Schipbreukeling – Mathieu Charles

Louis Henderson and João Polido


This sound installation that is born of an investigation into the relationship between slavery and the industrial revolution through music was triggered by a problematic statement made by recently passed British diva Genesis P-Orridge in the 1980s: ‘And then there’s the joke we often used to make in interviews about churning out our records like motorcars – that sense of industrial. And ... up till then the music had been kind of based on the blues and slavery, and we thought it was time to update it to at least Victorian times – you know, the Industrial Revolution.’ Reggae, jazz, the blues, dub, soul, house, techno, new wave, industrial and noise were all generated as a reaction to, and in deep entanglement with, experiences of labour in Fordist and post-Fordist society. As the artists note, plantation slavery was a form of industrial capitalism, where the plantation itself was the machine with forced labour.

The installation is structured around listening to this central inquiry through reciprocal influences, resonances, dubbings or sonic movements in and out of various musical genres rarely brought so evidently into relation and in one continuous soundtrack. Samples of songs that were made in reaction to alienated working conditions have been played and recorded in a defunct Opel automobile factory space in Bochum, Germany so as to include the sonic reverberations and echoes induced by the features of this post-industrial empty architecture.

Field recordings from abandoned factories or shipping containers infiltrate approximately twenty musical fragments from the last century alluding to post-industrialism and emphasised by a massive PA recognisable from warehouse techno or acid house parties. Excerpted tracks include: ‘The Coal Owner and the Pitman's Wife’ (1957), Ewan MacColl’s ballad about a 1844 miners´ strike in Durham; ‘Slavery Days’ (1975), the reggae classic by Burning Spear on the violence produced by the slave system; and early Jungle tracks such as Potential Bad Boy’s ‘Holding On’ (1993). Central to the soundscape is a miner’s speech on Shoulder to Shoulder (1984) made as a collaboration between Test Department and The South Wales Striking Miners Choir. The album and tour raised money for the Miners’ Hardship Fund in the United Kingdom and used music to denounce exploitative working conditions and call for collective solidarity and upheaval.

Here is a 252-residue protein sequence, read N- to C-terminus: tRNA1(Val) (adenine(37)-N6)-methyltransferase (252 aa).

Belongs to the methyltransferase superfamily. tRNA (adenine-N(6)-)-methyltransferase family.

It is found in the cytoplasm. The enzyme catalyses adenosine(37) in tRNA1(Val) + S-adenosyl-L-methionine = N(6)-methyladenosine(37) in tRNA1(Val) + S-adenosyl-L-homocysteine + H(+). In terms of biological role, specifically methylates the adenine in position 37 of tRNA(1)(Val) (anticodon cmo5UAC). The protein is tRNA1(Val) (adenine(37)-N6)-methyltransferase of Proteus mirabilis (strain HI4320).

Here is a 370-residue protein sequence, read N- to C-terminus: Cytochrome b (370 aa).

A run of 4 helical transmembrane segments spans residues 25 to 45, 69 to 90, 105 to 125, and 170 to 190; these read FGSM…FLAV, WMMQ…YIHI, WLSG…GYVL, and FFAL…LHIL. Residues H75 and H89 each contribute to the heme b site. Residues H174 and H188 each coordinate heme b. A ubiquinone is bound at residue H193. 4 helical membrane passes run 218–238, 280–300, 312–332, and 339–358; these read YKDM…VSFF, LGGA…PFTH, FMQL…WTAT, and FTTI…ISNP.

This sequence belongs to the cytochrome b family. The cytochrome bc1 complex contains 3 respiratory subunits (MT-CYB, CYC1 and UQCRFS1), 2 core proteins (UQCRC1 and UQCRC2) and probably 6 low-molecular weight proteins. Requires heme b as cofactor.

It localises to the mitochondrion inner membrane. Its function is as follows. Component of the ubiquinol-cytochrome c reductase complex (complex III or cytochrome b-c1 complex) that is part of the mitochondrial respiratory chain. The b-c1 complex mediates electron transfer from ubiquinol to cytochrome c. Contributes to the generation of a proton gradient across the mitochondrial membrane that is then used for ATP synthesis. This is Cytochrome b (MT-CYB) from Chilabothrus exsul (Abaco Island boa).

Composition is a non-narrative musical sculpture that invokes a vivid past and memories of alienation, struggle and strikes through chanting, dancing and partying as counter-strategies against the violence of capitalist colonial oppression.

Louis Henderson (1983, Norwich) is a film-maker and writer who lives and works in Paris. His experiments in working with people address the current global condition defined by racial capitalism and ever-present histories of the European colonial project. Developing an archaeological method in cinema, his films explore the sonic space of images, living fossils of stratified histories and quantum spirals of critical fabulation. In a form of infinite rehearsal his work makes detours to and repetitions of pre-existing works of music, literature and cinema through translation, theatre, improvisation and collage. His films have been shown in various places including: International Film Festival Rotterdam; Contour Biennial, Mechelen; Kyiv Biennial; Centre Pompidou, Paris; SAVVY Contemporary, Berlin; Gasworks, London; and Tate Britain, London. His work is in the public collection of the Centre National des Arts Plastiques, France and is distributed by Lux (UK) and Video Data Bank.

João Polido Gomes (1994, Marinha Grande) is a musician who lives and works in Berlin. He performs music under the name Polido and past releases include Sabor A Terra (Holuzam, 2020) and A Casa E Os Cães (Holuzam, 2020). His musical and artistic production is rooted in an interest in sampling, from both personal and external source materials. Recent works and collaborations have focused on sound in an attempt to address questions of the medium itself, language, archive and music history, through their assemblage and dissection via sound processing techniques.

This work is presented in collaboration with Museum Arnhem.

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